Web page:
CAN bus digital airspeed sensor problems

I am getting a lot of “unhealthy” airspeed indications, and see this message repeatedly in my flight log:
CAN[113] IERR 0x800 240
Any idea what this means?
Also, despite that this is a digital airspeed sensor (Matek ASPD-DLVR using its CAN bus connector to a Matek H743 FC) it is indicating 14kph airspeed in still indoor air. I thought digital airspeed sensors did not need to be calibrated, no?
It gets adjusted in flight using GPS, and seems to work in general, but I don’t want sensor problems to prevent me from arming the plane.
Let me know how to debug this problem.

Hi @stevempotter

All air speed sensors need to be calibrated to remove the zero offset.
Here you will find a more detailed explanation how airspeed sensors work and why they need a calibration.

The main difference between a “digital” and an “analog” one is the way the sensor communicates with the flight controller.

Hope this helps.

Thanks, I have now calibrated it to remove the offset.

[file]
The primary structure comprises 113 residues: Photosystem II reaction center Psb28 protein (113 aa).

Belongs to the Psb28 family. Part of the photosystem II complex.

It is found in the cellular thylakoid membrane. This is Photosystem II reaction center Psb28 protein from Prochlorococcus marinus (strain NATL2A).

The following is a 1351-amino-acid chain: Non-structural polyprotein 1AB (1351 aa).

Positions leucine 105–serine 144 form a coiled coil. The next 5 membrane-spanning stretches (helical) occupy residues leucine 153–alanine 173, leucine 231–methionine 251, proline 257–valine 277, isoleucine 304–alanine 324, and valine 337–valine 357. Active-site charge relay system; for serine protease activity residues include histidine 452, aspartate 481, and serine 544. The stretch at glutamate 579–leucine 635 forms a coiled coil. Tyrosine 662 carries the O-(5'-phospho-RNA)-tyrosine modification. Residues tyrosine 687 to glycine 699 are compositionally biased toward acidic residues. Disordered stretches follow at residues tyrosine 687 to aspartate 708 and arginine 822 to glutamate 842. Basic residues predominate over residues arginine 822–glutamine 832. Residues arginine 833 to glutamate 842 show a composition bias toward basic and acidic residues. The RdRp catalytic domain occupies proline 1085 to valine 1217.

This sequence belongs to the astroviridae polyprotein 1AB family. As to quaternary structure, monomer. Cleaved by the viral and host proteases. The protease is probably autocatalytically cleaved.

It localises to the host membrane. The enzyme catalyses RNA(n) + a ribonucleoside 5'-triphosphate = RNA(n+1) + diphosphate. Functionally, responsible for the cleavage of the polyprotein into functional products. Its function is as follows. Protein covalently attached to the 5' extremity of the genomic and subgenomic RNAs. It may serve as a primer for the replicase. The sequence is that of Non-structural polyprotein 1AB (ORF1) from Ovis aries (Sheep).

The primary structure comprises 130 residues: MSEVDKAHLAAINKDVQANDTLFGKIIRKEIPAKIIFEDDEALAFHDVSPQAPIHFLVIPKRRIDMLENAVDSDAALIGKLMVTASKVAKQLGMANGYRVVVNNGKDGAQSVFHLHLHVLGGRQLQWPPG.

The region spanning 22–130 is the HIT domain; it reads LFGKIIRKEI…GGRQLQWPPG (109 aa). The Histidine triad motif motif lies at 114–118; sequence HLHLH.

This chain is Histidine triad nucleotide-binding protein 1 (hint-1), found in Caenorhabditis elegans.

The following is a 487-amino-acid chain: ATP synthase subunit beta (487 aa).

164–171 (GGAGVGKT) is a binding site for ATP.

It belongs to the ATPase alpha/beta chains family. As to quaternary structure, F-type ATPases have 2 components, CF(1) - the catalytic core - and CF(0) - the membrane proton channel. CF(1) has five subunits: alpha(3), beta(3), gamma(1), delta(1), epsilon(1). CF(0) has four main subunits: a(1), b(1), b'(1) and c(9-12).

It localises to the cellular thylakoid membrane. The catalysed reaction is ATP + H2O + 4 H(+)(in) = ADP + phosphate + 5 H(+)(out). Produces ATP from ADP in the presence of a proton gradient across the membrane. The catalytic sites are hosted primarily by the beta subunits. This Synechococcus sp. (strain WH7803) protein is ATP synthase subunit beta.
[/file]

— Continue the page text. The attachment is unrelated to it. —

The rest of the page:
But what about that error,
CAN[113] IERR 0x800 240
What does this mean? Is there a place to look up such errors?
How can I get rid of that and the unhealthy airspeed messages?

Did you ever solve this Steve? I have one of these and I’m seeing the same error.

I think I solved it, though I have not looked at the flight logs to be sure. There was some setting in Arduplane that calibrated the airspeed sensor when I flew in circles for 5 minutes. This calibration gets saved, so now the airspeed on the bench is close to zero. The most important thing is to make sure you see the airspeed indicator in Mission Planner go up when you blow on the pitot tube. Then you know it is working and connected. Then calibrate as per the instructions linked above.

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Thanks Steve - I updated the firmware on the airspeed sensor using Mission Planner DroneCAN/UAVCAN. I turned on SLCAN by setting CAN_SLCAN_CPORT = 1. Then I downloaded the firmware and uploaded it using the Menu → Update option.

I now have readings “on the bench” (e.g. if I blow), so I’ll try calibrating it in the air as you suggest.